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2 Scientists Win 2015 Nobel Prize In Physics


This is Nobel Prize season, and this morning comes the prize in physics. Joining me in the studio is NPR science correspondent Geoff Brumfiel. Geoff, good morning.


GREENE: All right, so who won?

BRUMFIEL: It was Takaaki Kajita of Japan and Arthur McDonald of Canada. And they won for experiments they led on tiny particles known as neutrinos. Specifically, they won for discovering that the neutrinos have mass.

GREENE: OK, before we get to neutrinos having mass, you've got to tell us first what are neutrinos exactly?

BRUMFIEL: Right, for those not in the know.

GREENE: For those not in the know, including myself.

BRUMFIEL: (Laughter) So neutrinos are these very small particles. They're all around us. In fact, billions are going through our bodies right now while we're talking.

GREENE: Did you say billions...

BRUMFIEL: Billions.

GREENE: ...Passing through our bodies as we speak here?

BRUMFIEL: Yes, there are a quite a few them...

GREENE: That is strange.

BRUMFIEL: Yes, it is strange. The reason you don't know about them is because they are very rarely interacting. In fact, most neutrinos pass through the entire Earth without even seeing them - seeing it. They come from nuclear reactions. So most of the ones we see around us come from the sun, which is this big nuclear fusion reactor, actually. And because they don't interact, people didn't even know about them until the mid-1950s, I think.

GREENE: Well, OK, if they're this tiny, I mean, can researchers actually see them and know that they're there, know where they are?

BRUMFIEL: Yeah, they can see them. It takes an awful lot of work. What they do is they build these giant detectors. They put them way underground, usually in abandoned mines because they don't want any other radiation to foil their detections, and then they just wait. And every now and then, neutrinos interact with these detectors and produce little flashes of light. They can see this light, and that's how they know they're there. Now, there are actually three types of neutrinos, and that's what led to today's prize. When they started looking at specific types, they saw fewer of certain types than they expected. There weren't as many. And that meant that the neutrinos were changing from one type to another, they realized. As a result of that, according to the laws of physics, neutrinos must have mass, like you and I.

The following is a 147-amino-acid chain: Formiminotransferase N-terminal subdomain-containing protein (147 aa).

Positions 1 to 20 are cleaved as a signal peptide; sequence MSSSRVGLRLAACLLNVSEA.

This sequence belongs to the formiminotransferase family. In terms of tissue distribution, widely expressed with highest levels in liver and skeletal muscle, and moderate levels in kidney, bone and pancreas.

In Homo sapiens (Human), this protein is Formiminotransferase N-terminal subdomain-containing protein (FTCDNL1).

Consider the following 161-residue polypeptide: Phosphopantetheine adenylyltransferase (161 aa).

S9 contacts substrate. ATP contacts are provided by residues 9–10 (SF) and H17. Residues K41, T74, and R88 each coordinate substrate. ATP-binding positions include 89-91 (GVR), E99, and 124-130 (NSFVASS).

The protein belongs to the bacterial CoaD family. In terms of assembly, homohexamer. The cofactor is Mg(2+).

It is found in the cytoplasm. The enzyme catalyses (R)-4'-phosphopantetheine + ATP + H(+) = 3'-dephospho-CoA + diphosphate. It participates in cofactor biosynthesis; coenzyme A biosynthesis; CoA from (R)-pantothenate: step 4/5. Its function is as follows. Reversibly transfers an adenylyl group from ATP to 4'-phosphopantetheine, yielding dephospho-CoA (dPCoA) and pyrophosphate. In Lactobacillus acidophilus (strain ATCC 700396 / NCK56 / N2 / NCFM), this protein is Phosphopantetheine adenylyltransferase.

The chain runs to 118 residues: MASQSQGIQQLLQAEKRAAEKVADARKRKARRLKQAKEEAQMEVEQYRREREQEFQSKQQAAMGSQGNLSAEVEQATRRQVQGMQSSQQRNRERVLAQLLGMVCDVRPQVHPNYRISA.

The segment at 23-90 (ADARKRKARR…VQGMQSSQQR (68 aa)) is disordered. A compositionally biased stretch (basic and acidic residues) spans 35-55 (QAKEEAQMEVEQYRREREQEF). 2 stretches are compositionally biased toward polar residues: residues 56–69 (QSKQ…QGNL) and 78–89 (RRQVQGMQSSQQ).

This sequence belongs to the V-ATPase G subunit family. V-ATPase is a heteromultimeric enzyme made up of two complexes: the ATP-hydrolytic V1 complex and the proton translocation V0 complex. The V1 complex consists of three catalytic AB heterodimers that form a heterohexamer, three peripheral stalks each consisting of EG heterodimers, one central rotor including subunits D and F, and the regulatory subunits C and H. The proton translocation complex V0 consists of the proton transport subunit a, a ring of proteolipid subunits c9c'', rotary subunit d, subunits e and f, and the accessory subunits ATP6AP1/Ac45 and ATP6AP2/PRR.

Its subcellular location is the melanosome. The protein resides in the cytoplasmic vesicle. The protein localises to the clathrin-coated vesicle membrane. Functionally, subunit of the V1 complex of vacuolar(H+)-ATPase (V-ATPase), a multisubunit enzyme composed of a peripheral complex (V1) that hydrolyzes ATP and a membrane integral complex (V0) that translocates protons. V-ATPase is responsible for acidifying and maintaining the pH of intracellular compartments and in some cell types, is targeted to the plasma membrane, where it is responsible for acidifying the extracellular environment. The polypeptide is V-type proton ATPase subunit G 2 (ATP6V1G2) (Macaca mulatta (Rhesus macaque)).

GREENE: They must have mass. So these scientists have discovered that they definitely do have mass. Now that we've established what neutrinos are and that they're everywhere around us, why is it important to actually figure out that they do have mass?

BRUMFIEL: Right, exactly, like, so what?

GREENE: Right.

BRUMFIEL: (Laughter) Well, for that, you have to know about something called the Standard Model of particle physics...


BRUMFIEL: ...Which is this giant framework that physicists use to predict everything about the universe. It basically explains all particles out there. The Standard Model's pretty much an airtight theory. It's right about everything, and it sort of suggested that neutrinos wouldn't have mass. It suggested that they would be more like particles of light, which are massless. So this is an example of something that was completely unexpected and unpredicted. And there's a lot we still don't know about the universe. So now researchers are studying neutrinos more. They're hoping that by looking at them and trying to figure out how much mass they have, which they still don't know exactly, and why, they can really unpick some of the bigger mysteries out there.

GREENE: So lots of mysteries left. I mean, this is not the end of this here.

BRUMFIEL: No, this is the start. And I think that's why it won the prize.

GREENE: Which is the beauty of science, I guess.


GREENE: All right, we have been in physics class this morning with NPR science correspondent Geoff Brumfiel. Geoff, thanks a lot.

BRUMFIEL: Thank you. Transcript provided by NPR, Copyright NPR.

Geoff Brumfiel works as a senior editor and correspondent on NPR's science desk. His editing duties include science and space, while his reporting focuses on the intersection of science and national security.